March 8, 2010: Attracting repeat business outside the dealership

Ernie Miller believs his store’s lofty CSI sales score as is indicator that product knowledge and integrity, two of Miller’s Yamaha constants, go a long way to easing the purchase decision for the consumer.
But just as important is the dealership’s willingness to spend time with their riding community in a way that goes beyond the showroom floor.
“We invite them pretty much every weekend to go out riding with us,” he said of his consumers. “We’ve noticed that has brought us some repeat business as well as those customers bringing in their friends and family, whether it would be to purchase a new bike or buy accessories from us.”
In fact, Miller has seen such an impact that last year the company became the primary sponsor of one of the area’s largest bike night events. This weekly event is held about 10 minutes away from the dealership and attracts a diverse crowd of riders. Before this year, Miller and his staff merely attended the event.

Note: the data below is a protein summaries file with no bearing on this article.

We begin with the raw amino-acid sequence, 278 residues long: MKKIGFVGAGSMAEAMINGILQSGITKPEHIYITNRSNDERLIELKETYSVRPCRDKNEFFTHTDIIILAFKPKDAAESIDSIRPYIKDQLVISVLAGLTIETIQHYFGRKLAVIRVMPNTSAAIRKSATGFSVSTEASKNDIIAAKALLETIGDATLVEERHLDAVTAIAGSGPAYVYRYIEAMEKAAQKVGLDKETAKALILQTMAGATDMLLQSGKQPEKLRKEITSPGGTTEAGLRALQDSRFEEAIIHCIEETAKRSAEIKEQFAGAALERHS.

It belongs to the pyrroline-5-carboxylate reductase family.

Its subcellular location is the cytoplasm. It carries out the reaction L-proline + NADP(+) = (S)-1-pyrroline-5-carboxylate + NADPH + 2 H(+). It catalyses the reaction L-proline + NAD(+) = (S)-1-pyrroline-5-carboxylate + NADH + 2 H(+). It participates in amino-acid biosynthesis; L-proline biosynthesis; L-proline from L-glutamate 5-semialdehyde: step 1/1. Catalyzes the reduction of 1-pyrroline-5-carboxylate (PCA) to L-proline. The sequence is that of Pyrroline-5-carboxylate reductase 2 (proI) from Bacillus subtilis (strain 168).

“We were spending the time regardless,” Miller said, “but now we’ve made it our own. We’ve invited our own customers down. Our customers get exclusive parking there, right up front. They’re right in the middle of the action.”
Miller uses the event mostly as another way to interact with his consumers, but he also finds it a great way to build interest in certain demographics — like Harley-Davidson riders that would not otherwise consider his store.
“They (Harley riders) are not going to be too interested in sport bikes or even our cruisers,” Miller said, “but you throw an ATV or a watercraft in the mix, that’s something that they can’t get at a Harley dealership, and it interests them.”
Beyond building that consumer relationship that transcends to a high CSI score, Miller also feels strongly about ensuring his sales staff has the proper product knowledge.
“If you’re talking to somebody who knows what they’re talking about,” he said, “you’re a little more comfortable buying from them as opposed to if they really don’t understand the machine or they keep having to refer to manuals.”

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